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“As we’ve seen in the new Economic Impact of Dementia report, dementia is a ticking time-bomb for New Zealand, with numbers set to reach 170,000 by 2050 – a staggering 300 percent increase with an estimated cost of $4.6 billion,” says Careerforce CEO, Ray Lind.

The Ministry of Heath Framework for Dementia Care highlights the need to boost workforce training, with a strong focus on person-centred care, so the best possible care and support can be given to those living with dementia and their families.

Careerforce, the Industry Training Organisation (ITO) for the health and wellbeing sectors, works closely with employers across New Zealand to implement workplace training programmes, so their staff are equipped with the knowledge and skills to recognise, understand and support people living with dementia.

“Caring for someone with dementia can be a very challenging role and one of the things many people say is that they are not sure how to help. In these situations, it’s easy to feel incompetent,” Mr Lind says.

“So, the key focus of our workplace training programmes is to enable staff to gain the knowledge, skills and confidence to best recognise, manage and support dementia-related behaviour.”

The Careerforce Dementia Limited Credit Programme (LCP) focuses on the essential skills, knowledge and attitudes required to support a person with dementia in a residential facility.

The ITO was only able to accept enrolments for their Dementia Programme until 30 June this year. This was because of their existing funding agreement with the Tertiary Education Commission (TEC).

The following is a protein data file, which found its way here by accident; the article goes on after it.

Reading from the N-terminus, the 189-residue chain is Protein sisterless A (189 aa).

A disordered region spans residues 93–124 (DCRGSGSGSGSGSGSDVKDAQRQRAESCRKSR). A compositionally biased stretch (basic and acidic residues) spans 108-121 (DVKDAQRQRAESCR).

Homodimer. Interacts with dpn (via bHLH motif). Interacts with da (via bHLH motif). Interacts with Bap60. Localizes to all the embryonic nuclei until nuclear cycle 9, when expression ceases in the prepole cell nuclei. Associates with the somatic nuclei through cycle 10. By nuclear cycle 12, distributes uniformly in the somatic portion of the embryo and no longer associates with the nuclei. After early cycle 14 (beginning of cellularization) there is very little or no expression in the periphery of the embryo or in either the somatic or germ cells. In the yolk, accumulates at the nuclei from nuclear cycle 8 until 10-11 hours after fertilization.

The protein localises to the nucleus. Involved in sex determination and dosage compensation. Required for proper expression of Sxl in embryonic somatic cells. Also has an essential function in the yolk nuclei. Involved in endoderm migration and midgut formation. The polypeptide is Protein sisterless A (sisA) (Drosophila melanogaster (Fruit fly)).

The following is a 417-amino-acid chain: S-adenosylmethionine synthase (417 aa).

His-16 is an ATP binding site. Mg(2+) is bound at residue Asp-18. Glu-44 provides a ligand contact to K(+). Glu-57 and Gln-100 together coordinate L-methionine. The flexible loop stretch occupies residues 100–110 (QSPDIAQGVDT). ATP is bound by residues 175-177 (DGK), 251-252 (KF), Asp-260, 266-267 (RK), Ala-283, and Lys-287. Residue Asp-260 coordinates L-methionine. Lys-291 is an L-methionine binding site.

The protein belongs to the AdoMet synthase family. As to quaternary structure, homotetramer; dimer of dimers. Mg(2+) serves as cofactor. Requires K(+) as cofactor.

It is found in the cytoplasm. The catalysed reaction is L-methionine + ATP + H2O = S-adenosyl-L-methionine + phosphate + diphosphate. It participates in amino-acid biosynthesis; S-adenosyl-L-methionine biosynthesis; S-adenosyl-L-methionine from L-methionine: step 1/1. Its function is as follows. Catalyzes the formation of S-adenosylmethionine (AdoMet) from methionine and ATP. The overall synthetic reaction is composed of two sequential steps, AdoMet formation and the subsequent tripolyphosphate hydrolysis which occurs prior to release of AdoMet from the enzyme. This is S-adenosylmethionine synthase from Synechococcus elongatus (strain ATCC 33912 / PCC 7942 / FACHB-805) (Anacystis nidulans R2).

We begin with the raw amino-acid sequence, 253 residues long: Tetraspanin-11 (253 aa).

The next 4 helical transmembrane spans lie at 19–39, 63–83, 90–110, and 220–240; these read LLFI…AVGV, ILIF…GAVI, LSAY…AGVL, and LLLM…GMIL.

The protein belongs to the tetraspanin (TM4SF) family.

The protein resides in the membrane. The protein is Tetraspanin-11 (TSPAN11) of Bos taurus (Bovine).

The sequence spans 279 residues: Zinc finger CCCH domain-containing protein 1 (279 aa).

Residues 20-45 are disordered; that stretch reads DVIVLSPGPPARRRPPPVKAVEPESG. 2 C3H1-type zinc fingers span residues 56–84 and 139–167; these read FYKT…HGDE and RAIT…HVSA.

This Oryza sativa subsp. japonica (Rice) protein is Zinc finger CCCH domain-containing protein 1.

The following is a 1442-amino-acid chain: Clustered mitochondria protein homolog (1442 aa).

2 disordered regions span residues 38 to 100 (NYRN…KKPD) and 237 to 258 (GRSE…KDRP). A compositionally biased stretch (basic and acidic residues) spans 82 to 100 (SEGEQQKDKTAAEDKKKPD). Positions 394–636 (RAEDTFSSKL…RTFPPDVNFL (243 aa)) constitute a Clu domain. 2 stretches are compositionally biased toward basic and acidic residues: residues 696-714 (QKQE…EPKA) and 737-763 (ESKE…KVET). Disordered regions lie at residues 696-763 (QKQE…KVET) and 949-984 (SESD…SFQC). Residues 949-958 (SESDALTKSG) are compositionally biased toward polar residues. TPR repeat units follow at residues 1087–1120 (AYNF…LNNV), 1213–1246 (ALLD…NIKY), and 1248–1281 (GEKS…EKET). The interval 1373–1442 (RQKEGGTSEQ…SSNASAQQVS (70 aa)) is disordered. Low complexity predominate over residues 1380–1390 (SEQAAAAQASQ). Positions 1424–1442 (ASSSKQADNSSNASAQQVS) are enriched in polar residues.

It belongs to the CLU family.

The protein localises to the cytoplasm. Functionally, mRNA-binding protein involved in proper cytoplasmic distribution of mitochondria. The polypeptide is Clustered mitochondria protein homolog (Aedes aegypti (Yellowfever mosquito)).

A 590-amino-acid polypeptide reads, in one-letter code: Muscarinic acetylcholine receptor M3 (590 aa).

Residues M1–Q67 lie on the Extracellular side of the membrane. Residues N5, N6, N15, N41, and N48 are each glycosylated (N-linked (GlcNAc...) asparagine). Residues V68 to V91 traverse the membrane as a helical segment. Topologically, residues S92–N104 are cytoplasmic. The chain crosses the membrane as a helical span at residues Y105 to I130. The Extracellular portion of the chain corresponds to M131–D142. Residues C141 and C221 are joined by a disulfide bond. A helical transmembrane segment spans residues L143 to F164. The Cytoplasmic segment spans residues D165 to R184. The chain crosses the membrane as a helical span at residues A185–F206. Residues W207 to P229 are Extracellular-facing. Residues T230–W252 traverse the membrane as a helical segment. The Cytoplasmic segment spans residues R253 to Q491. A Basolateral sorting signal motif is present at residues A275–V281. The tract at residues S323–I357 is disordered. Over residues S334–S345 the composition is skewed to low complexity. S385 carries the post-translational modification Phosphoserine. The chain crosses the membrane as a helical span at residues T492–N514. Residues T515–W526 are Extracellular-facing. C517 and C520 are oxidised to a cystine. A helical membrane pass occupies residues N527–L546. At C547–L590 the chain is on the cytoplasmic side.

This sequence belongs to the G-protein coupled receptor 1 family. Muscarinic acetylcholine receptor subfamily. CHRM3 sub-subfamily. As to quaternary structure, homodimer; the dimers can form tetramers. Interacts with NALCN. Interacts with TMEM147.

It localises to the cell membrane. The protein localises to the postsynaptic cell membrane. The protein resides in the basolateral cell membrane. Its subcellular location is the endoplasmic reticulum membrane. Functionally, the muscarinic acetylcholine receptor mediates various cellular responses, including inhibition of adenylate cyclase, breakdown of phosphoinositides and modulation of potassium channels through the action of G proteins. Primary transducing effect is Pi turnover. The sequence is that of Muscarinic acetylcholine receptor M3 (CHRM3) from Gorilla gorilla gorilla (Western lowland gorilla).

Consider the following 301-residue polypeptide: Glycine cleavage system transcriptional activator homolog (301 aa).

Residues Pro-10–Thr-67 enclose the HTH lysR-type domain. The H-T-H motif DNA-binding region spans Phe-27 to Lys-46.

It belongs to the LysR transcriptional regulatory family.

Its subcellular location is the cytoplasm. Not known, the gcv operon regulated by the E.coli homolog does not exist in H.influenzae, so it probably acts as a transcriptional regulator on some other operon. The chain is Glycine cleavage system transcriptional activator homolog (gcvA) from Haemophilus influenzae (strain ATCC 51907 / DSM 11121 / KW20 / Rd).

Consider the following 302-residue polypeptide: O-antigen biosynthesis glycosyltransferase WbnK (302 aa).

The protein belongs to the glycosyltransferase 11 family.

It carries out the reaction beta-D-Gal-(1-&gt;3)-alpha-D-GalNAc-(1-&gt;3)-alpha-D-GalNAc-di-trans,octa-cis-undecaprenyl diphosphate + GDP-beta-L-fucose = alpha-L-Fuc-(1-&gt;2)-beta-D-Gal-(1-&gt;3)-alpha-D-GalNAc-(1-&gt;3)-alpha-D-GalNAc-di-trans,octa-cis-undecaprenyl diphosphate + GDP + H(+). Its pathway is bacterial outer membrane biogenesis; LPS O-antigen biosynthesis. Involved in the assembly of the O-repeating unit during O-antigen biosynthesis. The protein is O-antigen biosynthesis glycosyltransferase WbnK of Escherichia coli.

The great news is that following negotiations with TEC and recognising the ongoing need for this programme, TEC has agreed to continue to fund the Dementia LCP.

This limited credit programme consists of four-unit standards and supports caregivers working in or entering the dementia residential field. It represents the essential knowledge and skills required for working with residents affected by dementia.

Learning and assessment for this programme occurs in the workplace. It covers the following topics:

  • knowledge of dementia and communicating with a person with dementia
  • providing person-centred care to a person living with dementia
  • knowledge of the effects of dementia and how to manage them
  • supporting a person with dementia when their behaviour presents challenges.

Trainees undergoing this programme should aim to complete the programme within 6 months (from their start date).

Continuing to make the LCP available means that Careerforce can continue to support employers achieve their Aged Residential Care agreement (ARRC) contracts.

More information about the Residential Limited Credit Programme (Level 4) Dementia can be found here: